Retailers love that price-matching guarantees attract shoppers. At the same time, they hate it when customers actually try to take advantage of these policies.
Picture a sprawling 30,000-square-foot Best Buy store—only instead of electronic gadgets and games, every aisle inside the big-box center is devoted to firearms, bullets, and “tactical gear.” This is the hot retail concept spreading throughout the Midwest.
When successful, a store within the store will improve the appeal of both brands involved. That’s especially important for a retailer presumed to be on its deathbed.
With the launch of a new price-matching guarantee, electronics giant Best Buy promises “the end of showrooming”.
The cost of advertising in the Super Bowl is rising, running an average of $4 million for a 30-second spot—up from $3.5 million last year and just $42,000 back in 1967. To justify the expense, advertisers aim to present fans with something more than just another entertaining but ultimately forgettable commercial.
Target is going on the offensive against showrooming: the cheap-chic retailer will now match the prices of identical items offered by competitors — even online competitors — year round.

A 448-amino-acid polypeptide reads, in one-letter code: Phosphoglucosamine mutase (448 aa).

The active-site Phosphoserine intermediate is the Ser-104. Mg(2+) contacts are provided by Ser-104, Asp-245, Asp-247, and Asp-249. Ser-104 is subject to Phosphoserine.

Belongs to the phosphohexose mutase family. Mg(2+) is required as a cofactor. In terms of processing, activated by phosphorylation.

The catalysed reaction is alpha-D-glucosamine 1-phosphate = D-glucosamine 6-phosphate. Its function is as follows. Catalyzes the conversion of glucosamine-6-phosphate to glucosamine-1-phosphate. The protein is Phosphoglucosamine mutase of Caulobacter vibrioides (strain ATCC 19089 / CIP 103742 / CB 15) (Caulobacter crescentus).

Game consoles and tablets have been flying off the shelves. So have guns.
It’s never a good idea for stores to upset customers. Considering how important the holiday period is for retailers, right now is an especially bad time to get shoppers and employees agitated. Yet this especially big week for …
In today’s nonstop-discount marketplace, virtually every shopper has purchased an item at what seems to be a fair price — only to kick oneself a week later when it pops up in a much cheaper sale.
Retailers generally avoid publicizing their Black Friday specials far in advance because of the potential of hurting sales before the big day arrives. Who, for instance, would buy a 42-inch plasma screen RCA TV for $450 today …